Saturday, 24 December 2016

The Eagle and the Gremlin



To do this work we need to be open to ourselves in all ways, the gremlin bits as well as the eagle in the sky. The eagle isn’t earthbound, she sees things differently from up there. It’s a place from where the gremlins, the icky bits which we all have, are no longer ‘bad’. Because the first thing we need to do is to stop judging who we are, and just be open to experience. The judgements we make about ourselves, which we may not even know we are doing, are somebody else’s idea. We weren’t born with them. They belong to the past. They are what our parents needed us to be, or what religion needed us to be hundreds of years ago, or what society needs us to be to make us productive and docile.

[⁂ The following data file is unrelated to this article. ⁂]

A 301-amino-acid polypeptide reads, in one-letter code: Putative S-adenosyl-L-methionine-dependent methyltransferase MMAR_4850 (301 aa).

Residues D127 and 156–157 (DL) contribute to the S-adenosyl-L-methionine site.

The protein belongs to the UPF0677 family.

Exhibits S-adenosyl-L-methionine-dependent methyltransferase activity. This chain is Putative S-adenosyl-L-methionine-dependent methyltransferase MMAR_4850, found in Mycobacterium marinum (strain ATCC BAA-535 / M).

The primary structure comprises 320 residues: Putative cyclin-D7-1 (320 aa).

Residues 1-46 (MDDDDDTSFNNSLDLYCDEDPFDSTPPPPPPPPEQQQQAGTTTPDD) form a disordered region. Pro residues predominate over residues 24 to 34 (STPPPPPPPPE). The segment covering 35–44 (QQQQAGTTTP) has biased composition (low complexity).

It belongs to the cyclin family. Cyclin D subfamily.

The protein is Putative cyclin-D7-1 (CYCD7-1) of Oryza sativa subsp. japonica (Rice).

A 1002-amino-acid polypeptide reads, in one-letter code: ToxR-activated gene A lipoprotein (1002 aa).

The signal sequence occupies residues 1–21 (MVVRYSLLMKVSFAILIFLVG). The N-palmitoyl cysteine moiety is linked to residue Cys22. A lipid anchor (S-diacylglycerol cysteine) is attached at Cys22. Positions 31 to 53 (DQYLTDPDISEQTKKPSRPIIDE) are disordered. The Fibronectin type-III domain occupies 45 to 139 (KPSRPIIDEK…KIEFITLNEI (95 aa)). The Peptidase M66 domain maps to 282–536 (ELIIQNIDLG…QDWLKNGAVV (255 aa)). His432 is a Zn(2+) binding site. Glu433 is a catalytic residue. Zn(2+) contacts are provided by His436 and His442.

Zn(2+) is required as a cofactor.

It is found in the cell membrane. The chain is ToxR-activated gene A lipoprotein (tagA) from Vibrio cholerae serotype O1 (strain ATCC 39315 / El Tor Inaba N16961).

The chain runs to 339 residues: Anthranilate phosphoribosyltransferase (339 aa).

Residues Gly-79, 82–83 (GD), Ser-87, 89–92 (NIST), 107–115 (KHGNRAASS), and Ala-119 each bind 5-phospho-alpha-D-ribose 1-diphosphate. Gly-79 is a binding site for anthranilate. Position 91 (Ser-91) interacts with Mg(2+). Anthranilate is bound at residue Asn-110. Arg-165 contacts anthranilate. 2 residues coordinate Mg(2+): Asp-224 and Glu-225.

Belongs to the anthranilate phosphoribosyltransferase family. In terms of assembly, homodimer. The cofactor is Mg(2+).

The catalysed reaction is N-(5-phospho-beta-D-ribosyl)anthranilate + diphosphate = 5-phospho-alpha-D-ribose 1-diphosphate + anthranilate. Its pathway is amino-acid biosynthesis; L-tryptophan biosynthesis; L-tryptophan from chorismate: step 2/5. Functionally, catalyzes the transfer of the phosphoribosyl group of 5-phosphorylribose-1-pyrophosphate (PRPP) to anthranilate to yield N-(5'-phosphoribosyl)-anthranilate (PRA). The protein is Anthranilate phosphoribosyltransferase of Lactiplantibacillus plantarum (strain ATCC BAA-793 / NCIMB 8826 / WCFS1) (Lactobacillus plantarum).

This judging can take a lot of resisting when there are still strong messages coming in from society about who we ‘ought’ to be. To not judge ourselves, we also need not to be overly bothered by what others think of us, or at least our perception of what they think.

These things are never all at once. And we can begin by not judging ourselves for judging ourselves! We need huge sympathy for the way we are, for there are always reasons. It’s very simple, and very transformative. It’s the basis of many ‘mystical’ traditions. Just being open to who we are, and not judging.

This change in attitude can be quick, but it can take a long time to get to that point, to be able to see it. Judging can go very deep, it can seem like part of the fabric of reality – it can express itself as ‘moral standards’, a sense of being above ordinary people and their ‘mundane’ concerns. But that’s religion, and it always casts a shadow. We need to go beyond good and evil.